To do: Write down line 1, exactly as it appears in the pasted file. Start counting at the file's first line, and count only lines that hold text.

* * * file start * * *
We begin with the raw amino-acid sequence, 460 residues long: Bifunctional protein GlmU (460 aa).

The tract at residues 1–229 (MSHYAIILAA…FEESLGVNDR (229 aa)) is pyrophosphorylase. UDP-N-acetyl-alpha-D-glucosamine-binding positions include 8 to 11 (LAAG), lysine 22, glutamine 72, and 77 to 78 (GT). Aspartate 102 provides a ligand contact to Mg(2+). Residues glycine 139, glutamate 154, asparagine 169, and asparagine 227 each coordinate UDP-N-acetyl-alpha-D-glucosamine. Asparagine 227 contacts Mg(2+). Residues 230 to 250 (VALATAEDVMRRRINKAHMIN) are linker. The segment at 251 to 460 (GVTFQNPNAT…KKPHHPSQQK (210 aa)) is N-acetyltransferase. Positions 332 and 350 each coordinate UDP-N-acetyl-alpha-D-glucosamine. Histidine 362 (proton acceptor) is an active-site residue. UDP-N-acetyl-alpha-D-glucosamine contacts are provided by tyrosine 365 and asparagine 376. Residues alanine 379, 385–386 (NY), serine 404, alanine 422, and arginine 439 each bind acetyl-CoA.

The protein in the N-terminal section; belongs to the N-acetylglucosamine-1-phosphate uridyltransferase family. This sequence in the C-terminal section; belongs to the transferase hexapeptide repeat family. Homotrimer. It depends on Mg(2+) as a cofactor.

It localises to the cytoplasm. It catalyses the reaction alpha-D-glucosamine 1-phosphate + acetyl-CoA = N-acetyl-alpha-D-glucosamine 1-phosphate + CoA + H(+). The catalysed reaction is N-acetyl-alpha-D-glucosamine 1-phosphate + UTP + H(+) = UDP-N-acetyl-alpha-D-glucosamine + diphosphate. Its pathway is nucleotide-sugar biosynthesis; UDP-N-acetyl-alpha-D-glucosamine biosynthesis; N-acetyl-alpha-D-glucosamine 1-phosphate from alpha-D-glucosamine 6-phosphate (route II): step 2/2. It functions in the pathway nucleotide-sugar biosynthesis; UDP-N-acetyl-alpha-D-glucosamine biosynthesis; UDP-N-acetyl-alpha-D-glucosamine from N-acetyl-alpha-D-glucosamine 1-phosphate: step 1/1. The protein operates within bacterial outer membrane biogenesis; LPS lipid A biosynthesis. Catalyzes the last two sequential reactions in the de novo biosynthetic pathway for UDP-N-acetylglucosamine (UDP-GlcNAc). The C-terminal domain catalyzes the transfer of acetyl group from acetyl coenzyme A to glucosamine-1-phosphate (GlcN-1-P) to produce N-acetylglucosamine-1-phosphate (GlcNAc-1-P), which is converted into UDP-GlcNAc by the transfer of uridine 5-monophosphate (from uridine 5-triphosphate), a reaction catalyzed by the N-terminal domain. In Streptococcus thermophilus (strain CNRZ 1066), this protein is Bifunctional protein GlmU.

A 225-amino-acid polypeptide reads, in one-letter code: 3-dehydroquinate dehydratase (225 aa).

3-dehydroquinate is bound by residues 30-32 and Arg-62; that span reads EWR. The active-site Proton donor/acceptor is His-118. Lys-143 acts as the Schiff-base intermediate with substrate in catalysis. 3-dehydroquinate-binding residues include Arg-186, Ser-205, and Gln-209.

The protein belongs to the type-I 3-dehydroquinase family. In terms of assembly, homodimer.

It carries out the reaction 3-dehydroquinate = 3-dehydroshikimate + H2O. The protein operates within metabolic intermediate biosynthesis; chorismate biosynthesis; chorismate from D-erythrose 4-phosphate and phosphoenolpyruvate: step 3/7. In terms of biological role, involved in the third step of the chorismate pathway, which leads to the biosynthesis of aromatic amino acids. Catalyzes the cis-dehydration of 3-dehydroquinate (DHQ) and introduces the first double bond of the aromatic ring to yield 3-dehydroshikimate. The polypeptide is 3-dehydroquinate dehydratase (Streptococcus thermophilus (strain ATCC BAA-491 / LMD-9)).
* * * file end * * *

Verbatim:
We begin with the raw amino-acid sequence, 460 residues long: Bifunctional protein GlmU (460 aa).